Alternator current limiter.

I always assumed the alternator did not need a current limiter because automotive alternators don,t have one. They have a limited amount of iron in their stator which magnetically saturates if the alternator is asked to supply too much current.

Generators in earlier days did not have this feature so the mechanical voltage regulators they used had voltage regulation and current limit. They mostly had 3 relays 1 for voltage control one for over current control and one to act as a cut out so the battery did not discharge back through the generator when the engine was stopped. They were very reliable despite marketing people telling us otherwise.

After reading the latest alert from the Jabiru factory

Service letter JSL021-1

It appears our Jabiru alternators also do not have this feature because a few owners have managed to burn out the coils in the stator.


A very simple way would be to add a 1.5 ohm resistor in series with the DC charging circuit which would limit the current to about 15 amps. BUT there is a small problem with this. Lets say you had a 1.5 ohm resistor passing 15 amps it would have to dissipate 337.5 watts. It would make a great cabin heater in winter but not so good in summer.

Power = Current squared times Resistance 15 x 15 x 1.5 = 337.5.

There is a much better way which will dissipate almost no heat and achieve a better result than a 1.5 ohm resistor.

Use a 1 mH inductor that can pass 15 amps and install it in the AC line coming from the alternator. With the engine running at 3000 RPM the alternator output is 40 volts RMS at 300 HZ , so with a 1 mh inductor the Inductive reactance XL = 2 times pi times frequency times the inductance = 2 x 3.14 x 300 x 0.001 = 1.884 ohms. The best part is as the RPM drop so does the frequency therefore so does the reactance , at low RPM it has much less influence where it is not needed. The DC resistance is less than your wiring from the alternator to the regulator so very little heat would be produced.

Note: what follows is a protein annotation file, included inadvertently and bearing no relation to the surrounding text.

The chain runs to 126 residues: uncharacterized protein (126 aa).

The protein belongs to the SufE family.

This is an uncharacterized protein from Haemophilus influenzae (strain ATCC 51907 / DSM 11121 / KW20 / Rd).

Using a temporary ammeter in my charging circuit without the inductor the highest reading was 5 amps on take off and it dropped to 1 amp after about 15 minutes at cruising RPM.

This is with a fully charged battery to start with (It has a solar cell on it all the time) and my engine starts first time every time. So I don,t need any current restriction under these conditions. When you might need it is if you have a lot of trouble starting and then take off with a very discharged battery.

Plus if you have a lot of electrical load , landing lights, flashing beacons , etc etc. , My Sonex has none of these things so my average total load including the auto pilot is less than 1 amp.

This is my home made inductor on the left , if you don't have a ferrite torroid in the junk draw you can buy a 1 mH 15 amp inductor/choke for about $20 from here

Element 14

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